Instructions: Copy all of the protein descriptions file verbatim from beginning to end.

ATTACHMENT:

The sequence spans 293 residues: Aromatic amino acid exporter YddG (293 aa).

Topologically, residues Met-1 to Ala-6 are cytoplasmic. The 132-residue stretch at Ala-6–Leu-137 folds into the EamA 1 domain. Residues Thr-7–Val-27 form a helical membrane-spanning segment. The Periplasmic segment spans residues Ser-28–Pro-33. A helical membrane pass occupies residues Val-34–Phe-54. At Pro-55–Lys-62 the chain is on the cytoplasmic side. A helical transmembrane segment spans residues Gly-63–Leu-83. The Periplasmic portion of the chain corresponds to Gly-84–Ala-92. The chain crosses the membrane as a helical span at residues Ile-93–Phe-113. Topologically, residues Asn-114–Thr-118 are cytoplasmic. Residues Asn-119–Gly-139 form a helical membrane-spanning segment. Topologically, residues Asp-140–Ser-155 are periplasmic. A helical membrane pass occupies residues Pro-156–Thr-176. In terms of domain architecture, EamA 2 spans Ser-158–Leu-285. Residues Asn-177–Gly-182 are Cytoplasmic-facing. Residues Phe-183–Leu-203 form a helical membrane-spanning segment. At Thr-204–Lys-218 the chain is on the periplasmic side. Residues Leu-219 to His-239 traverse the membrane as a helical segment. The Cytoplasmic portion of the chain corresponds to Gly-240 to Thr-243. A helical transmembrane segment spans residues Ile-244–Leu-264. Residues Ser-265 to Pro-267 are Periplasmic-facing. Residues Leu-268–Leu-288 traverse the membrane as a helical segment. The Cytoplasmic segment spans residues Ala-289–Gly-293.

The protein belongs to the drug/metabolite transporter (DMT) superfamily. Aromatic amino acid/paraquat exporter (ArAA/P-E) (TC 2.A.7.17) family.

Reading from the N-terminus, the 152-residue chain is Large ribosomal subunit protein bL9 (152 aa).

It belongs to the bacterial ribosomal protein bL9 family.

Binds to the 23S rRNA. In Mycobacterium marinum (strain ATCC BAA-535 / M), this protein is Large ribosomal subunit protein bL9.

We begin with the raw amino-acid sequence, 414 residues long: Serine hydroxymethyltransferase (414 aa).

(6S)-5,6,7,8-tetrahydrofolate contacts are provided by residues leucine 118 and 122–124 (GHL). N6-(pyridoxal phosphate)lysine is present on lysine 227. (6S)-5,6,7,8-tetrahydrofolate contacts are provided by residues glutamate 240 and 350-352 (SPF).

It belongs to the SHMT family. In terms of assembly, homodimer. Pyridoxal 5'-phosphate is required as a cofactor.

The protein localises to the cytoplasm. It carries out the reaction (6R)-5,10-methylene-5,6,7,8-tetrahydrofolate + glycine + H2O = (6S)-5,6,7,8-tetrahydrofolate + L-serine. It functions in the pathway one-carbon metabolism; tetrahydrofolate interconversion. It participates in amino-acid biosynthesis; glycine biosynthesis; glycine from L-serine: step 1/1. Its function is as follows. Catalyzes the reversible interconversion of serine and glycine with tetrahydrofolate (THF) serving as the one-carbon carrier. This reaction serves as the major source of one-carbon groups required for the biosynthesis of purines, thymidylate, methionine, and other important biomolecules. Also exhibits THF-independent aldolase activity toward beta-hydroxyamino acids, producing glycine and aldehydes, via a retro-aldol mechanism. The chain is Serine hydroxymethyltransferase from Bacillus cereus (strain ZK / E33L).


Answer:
The sequence spans 293 residues: Aromatic amino acid exporter YddG (293 aa).

Topologically, residues Met-1 to Ala-6 are cytoplasmic. The 132-residue stretch at Ala-6–Leu-137 folds into the EamA 1 domain. Residues Thr-7–Val-27 form a helical membrane-spanning segment. The Periplasmic segment spans residues Ser-28–Pro-33. A helical membrane pass occupies residues Val-34–Phe-54. At Pro-55–Lys-62 the chain is on the cytoplasmic side. A helical transmembrane segment spans residues Gly-63–Leu-83. The Periplasmic portion of the chain corresponds to Gly-84–Ala-92. The chain crosses the membrane as a helical span at residues Ile-93–Phe-113. Topologically, residues Asn-114–Thr-118 are cytoplasmic. Residues Asn-119–Gly-139 form a helical membrane-spanning segment. Topologically, residues Asp-140–Ser-155 are periplasmic. A helical membrane pass occupies residues Pro-156–Thr-176. In terms of domain architecture, EamA 2 spans Ser-158–Leu-285. Residues Asn-177–Gly-182 are Cytoplasmic-facing. Residues Phe-183–Leu-203 form a helical membrane-spanning segment. At Thr-204–Lys-218 the chain is on the periplasmic side. Residues Leu-219 to His-239 traverse the membrane as a helical segment. The Cytoplasmic portion of the chain corresponds to Gly-240 to Thr-243. A helical transmembrane segment spans residues Ile-244–Leu-264. Residues Ser-265 to Pro-267 are Periplasmic-facing. Residues Leu-268–Leu-288 traverse the membrane as a helical segment. The Cytoplasmic segment spans residues Ala-289–Gly-293.

The protein belongs to the drug/metabolite transporter (DMT) superfamily. Aromatic amino acid/paraquat exporter (ArAA/P-E) (TC 2.A.7.17) family.

Reading from the N-terminus, the 152-residue chain is Large ribosomal subunit protein bL9 (152 aa).

It belongs to the bacterial ribosomal protein bL9 family.

Binds to the 23S rRNA. In Mycobacterium marinum (strain ATCC BAA-535 / M), this protein is Large ribosomal subunit protein bL9.

We begin with the raw amino-acid sequence, 414 residues long: Serine hydroxymethyltransferase (414 aa).

(6S)-5,6,7,8-tetrahydrofolate contacts are provided by residues leucine 118 and 122–124 (GHL). N6-(pyridoxal phosphate)lysine is present on lysine 227. (6S)-5,6,7,8-tetrahydrofolate contacts are provided by residues glutamate 240 and 350-352 (SPF).

It belongs to the SHMT family. In terms of assembly, homodimer. Pyridoxal 5'-phosphate is required as a cofactor.

The protein localises to the cytoplasm. It carries out the reaction (6R)-5,10-methylene-5,6,7,8-tetrahydrofolate + glycine + H2O = (6S)-5,6,7,8-tetrahydrofolate + L-serine. It functions in the pathway one-carbon metabolism; tetrahydrofolate interconversion. It participates in amino-acid biosynthesis; glycine biosynthesis; glycine from L-serine: step 1/1. Its function is as follows. Catalyzes the reversible interconversion of serine and glycine with tetrahydrofolate (THF) serving as the one-carbon carrier. This reaction serves as the major source of one-carbon groups required for the biosynthesis of purines, thymidylate, methionine, and other important biomolecules. Also exhibits THF-independent aldolase activity toward beta-hydroxyamino acids, producing glycine and aldehydes, via a retro-aldol mechanism. The chain is Serine hydroxymethyltransferase from Bacillus cereus (strain ZK / E33L).